involved in a conspiracy. See Am. Compl. at ¶ 21. She has not alleged any facts that
would substantiate that claim based on this stringent standard.
NiChairmhaic has also alleged, although not as a specific count in her Amended
Complaint, a civil violation of the Racketeer Influenced and Corrupt Organizations Act
(“RICO”). To state a civil claim under RICO, a plaintiff:
must allege the existence of seven constituent elements: (1) that the
defendant (2) through the commission of two or more acts (3) constituting
a “pattern” (4) of “racketeering activity” (5) directly or indirectly invests in,
or maintains an interest in, or participates in (6) an “enterprise” (7) the
activities of which affect interstate or foreign commerce.
Moss v. Morgan Stanley Inc., 719 F.2d 5, 17 (2d Cir. 1983) (quoting 18 U.S.C. § 1962
(a)–(c) (1976). Here, NiChairmhaic has failed to allege that the defendants were
engaged in “racketeering activity,” were involved in an “enterprise,” or that their activities
affected “interstate or foreign commerce.” Because of these deficiencies in both her
Complaint and Amended Complaint, defendants’ Motions to Dismiss are granted as to
any civil RICO claim.
State Law Claims
Having dismissed all of NiChairmhaic’s claims arising under federal law, the court
now turns to NiChairmhaic’s state law claims. NiChairmhaic invokes the jurisdiction of
the court under section 1332 of title 28. In order to invoke the court’s diversity
jurisdiction under section 1332, it is well settled that a plaintiff must allege that there is
complete diversity between defendants and herself. “The general rule requiring
complete diversity between opposing parties is explicit and unequivocal.” International
Shipping Co., S.A. v. Hydra Offshore, Inc., 875 F.2d 388, 391 (2d Cir. 1989). Further,
“diversity of citizenship must be apparent from the pleadings.” John Birch Soc. v.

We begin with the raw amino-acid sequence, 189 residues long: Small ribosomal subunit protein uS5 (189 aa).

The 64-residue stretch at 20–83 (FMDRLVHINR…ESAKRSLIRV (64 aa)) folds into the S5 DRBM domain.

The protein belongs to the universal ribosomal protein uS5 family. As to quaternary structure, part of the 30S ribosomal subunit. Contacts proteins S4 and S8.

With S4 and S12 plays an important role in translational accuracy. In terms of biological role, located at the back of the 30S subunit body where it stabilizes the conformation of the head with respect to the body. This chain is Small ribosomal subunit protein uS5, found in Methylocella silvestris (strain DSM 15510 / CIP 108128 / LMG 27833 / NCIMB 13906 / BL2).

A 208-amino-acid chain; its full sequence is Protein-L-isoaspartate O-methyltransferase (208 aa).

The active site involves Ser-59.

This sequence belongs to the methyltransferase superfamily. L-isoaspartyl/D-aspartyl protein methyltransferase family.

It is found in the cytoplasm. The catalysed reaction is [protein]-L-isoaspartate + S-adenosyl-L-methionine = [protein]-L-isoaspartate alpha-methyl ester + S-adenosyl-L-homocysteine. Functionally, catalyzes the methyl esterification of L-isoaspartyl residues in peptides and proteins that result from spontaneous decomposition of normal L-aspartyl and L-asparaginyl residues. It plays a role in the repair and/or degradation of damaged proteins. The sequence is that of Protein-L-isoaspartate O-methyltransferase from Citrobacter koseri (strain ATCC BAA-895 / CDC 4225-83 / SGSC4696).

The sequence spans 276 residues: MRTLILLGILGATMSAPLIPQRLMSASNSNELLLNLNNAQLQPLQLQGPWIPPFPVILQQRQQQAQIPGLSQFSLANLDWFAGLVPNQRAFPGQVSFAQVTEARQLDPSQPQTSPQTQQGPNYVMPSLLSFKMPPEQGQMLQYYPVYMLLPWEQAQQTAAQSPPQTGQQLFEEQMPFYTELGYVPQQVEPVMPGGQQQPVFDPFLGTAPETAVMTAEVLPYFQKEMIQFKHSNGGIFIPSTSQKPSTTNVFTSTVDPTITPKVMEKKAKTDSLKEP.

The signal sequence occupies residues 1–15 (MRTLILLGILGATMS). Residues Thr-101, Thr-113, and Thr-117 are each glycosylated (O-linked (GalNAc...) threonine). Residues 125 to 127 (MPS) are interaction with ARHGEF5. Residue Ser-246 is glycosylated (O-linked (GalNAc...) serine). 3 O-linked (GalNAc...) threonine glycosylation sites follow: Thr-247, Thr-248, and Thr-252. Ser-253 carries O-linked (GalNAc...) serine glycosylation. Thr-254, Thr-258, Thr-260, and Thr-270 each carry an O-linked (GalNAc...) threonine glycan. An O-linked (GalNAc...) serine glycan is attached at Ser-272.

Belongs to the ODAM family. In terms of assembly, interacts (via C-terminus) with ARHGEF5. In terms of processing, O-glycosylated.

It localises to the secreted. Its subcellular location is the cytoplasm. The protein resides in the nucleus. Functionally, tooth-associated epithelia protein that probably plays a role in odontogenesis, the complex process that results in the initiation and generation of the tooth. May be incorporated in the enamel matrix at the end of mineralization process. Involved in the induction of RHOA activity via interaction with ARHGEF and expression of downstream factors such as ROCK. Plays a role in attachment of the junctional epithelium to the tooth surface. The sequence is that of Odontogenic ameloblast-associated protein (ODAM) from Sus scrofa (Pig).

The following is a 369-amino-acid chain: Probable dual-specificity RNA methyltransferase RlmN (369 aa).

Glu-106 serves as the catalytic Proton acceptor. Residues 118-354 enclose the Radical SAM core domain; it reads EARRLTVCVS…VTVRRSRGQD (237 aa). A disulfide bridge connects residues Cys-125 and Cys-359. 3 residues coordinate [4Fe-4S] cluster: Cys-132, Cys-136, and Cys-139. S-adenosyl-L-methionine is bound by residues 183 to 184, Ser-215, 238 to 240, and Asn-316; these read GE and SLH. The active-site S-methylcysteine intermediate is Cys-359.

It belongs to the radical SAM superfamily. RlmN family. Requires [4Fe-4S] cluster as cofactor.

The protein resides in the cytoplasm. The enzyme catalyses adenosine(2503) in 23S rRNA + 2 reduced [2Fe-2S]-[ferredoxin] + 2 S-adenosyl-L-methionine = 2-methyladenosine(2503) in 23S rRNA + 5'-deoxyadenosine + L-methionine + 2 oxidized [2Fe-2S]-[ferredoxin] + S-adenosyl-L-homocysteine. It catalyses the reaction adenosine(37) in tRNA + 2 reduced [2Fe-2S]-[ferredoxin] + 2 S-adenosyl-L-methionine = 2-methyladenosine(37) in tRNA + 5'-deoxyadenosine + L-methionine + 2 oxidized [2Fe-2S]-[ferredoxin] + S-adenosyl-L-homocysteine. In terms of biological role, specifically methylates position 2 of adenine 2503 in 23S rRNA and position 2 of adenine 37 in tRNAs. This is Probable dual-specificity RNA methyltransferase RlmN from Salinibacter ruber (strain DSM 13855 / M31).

National Broadcasting Co., 377 F.2d 194, 197 (2d Cir. 1967). “The burden of
persuasion for establishing diversity jurisdiction, of course, remains on the party
asserting it.” Hertz Corp. v. Friend, 559 U.S. 77, 96 (2010).
For the purposes of diversity jurisdiction, “district courts shall not have original
jurisdiction . . . of an action between citizens of a State and citizens or subjects of a
foreign state who are lawfully admitted for permanent residence in the United States
and are domiciled in the same State.” 28 U.S.C. § 1332(a)(2). A “domicile” is “the
place where a person has his true fixed home and principal establishment, and to
which, whenever he is absent, he has the intention of returning.” Palazzo ex rel.
Delmage v. Corio, 232 F.3d 38, 42 (2d Cir. 2000) (quoting Linardos v. Fortuna, 157 F.3d
945, 948 (2d Cir. 1998)).
In her original Complaint and her Amended Complaint, NiChairmhaic claims that
she is a citizen of Ireland. Compl. at ¶ 1; Am. Compl. at ¶ 1. She has also alleged that
she “maintains an address at 64-13 Woodside Ave., Woodside, Queens, New York, NY
11377 as well as rent[s] an apartment at 48-308 Avonwood Road, Avon, Connecticut
06001.” Id. By listing two addresses, NiChairmhaic has not made where she is
domiciled clear to the court. “At any given time, a person has but one domicile.”
Palazzo ex rel. Delmage, 232 F.3d at 42. Because NiChairmhaic has not specified
where she is domiciled, her citizenship is not “apparent from the pleadings,” and the
court cannot determine whether complete diversity exists between the parties. Thus,
the court gives NiChairmhaic fifteen days to replead her Amended Complaint to
establish with sufficient facts where she is domiciled.
The defendants’ Motions to Strike Amended Complaint (Doc. Nos. 24, 28) are
denied. The defendants’ Motions to Dismiss (Doc. Nos. 14, 15) are granted in part as to
all federal claims. The Motions to Dismiss the state law claims remain, pending
NiChairmhaic’s response to the court’s Order to replead her citizenship, as that word is
used in section 1332. If NiChairmhaic fails to replead to plausibly allege that she is not
domiciled in Connecticut, the court will decline to exercise supplemental jurisdiction and
will dismiss the remaining state law claims.
Dated at New Haven, Connecticut this 4th day of November, 2013.
__/s/ Janet C. Hall ________
Janet C. Hall
United States District Judge